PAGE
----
Taket the time to understand mortgage points and you can save a bundle on your mortgage over the course of your loan.
It's no surprise that mortgage points are often not fully understood by buyers. After saving up for a down payment and adding in closing costs and other fees, shelling out a few more thousand dollars for points doesn't seem worth it. At that point in the house-buying process, most buyers just want to finish the transaction and aren't motivated to educate themselves on points.
So, is the expense worth it? Unfortunately, the answer is "maybe"! If you plan to be in your house for any length of time, though, the answer is a bit clearer.
What is a mortgage point?
Mortgage points actually refer to two different things: loan origination fees and discount points. Most of the time, though, discount points are what people talk about when they refer to mortgage points. Discount points refer to the amount of money that a person pays to a lender to get a loan at a specific rate. These points are basically like pre-paying interest on the loan.
Why would you want to purchase points?
A person simply pays for mortgage points on a loan in order to get a lower mortgage rate. A mortgage point is not the same thing as a percentage point off of your mortgage rate. Instead, it is equal to 1% of your loan. For example, if you have a $300,000 loan, a point would be equal to $3,000. It depends on your lender, but in general, each point will take off about 1/4 to 1/8 of a percent off of your interest rate.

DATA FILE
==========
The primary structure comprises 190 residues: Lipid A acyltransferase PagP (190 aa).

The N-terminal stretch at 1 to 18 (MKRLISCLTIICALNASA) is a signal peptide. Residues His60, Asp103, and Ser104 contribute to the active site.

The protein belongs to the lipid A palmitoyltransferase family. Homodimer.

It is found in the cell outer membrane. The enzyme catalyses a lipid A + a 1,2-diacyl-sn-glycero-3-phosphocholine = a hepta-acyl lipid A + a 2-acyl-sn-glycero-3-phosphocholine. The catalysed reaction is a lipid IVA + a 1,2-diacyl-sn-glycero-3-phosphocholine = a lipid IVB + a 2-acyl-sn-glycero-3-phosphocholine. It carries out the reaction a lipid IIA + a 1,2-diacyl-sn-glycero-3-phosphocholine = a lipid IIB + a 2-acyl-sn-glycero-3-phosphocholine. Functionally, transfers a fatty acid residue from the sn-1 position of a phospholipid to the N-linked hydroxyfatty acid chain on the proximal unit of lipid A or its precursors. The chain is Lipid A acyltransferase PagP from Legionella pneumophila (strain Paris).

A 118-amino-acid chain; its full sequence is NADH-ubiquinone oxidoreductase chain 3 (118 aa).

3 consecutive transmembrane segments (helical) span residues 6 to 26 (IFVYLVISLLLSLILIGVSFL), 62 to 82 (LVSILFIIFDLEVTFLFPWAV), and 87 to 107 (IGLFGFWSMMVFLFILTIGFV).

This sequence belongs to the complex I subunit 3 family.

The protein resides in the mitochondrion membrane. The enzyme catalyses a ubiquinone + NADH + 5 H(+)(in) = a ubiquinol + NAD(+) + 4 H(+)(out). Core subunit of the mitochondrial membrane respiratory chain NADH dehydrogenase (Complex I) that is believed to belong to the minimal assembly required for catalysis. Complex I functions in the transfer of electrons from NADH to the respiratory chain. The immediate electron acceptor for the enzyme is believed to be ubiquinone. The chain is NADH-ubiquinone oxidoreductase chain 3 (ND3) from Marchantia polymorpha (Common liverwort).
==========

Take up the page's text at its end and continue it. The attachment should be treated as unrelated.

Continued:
Points are tax deductible.
Because points are interest-payment related, they are fully deductible on your taxes in the year that you close. For a refinance, the deduction still exists, but must be spread out over the duration of your loan.
Are they a good idea?
Before you can even consider whether or not purchasing points is a good idea, you have to make sure that you will have the extra cash at closing as you pay for the points up front. Points are not a fee that you can finance.
If you have the money on hand, you should also consider how you might otherwise invest it. If you can get a return greater than the money that you will save on your loan, then you are better off investing you money elsewhere.
On the surface, it might seem like an obvious choice: pay points and lower your mortgage rate. However, you really have to do an analysis to figure out if the expense is worth it and how long it will take to break even.
Generally speaking, it takes about five to seven years to recoup the cost of paying for a point. There are many excellent online calculators that can help you to figure out the details for your specific situation.
Mortgage points can add up to valuable savings over the course of your loan. Make sure that you understand them before you become so entrenched in the details of closing your mortgage that you don't have the bandwidth to consider them!
Shopping for a mortgage can involve a steep learning curve. For many, it's a strange, new world of alien concepts and unfamiliar words. Adding to the confusion is that many of those concepts and words seem to be similar in meaning, but are actually quite different.
Applying for a mortgage can be an intimidating process, particularly for first-time homebuyers. It doesn't help that there's a lot of conventional wisdom out there that is either misleading or flat-out wrong.
Young buyers often rely on family assistance in raising the money for a down payment on their first home. Until recently, though, they still had to come up with a big chunk of their own dough in order to qualify for a conventional loan.
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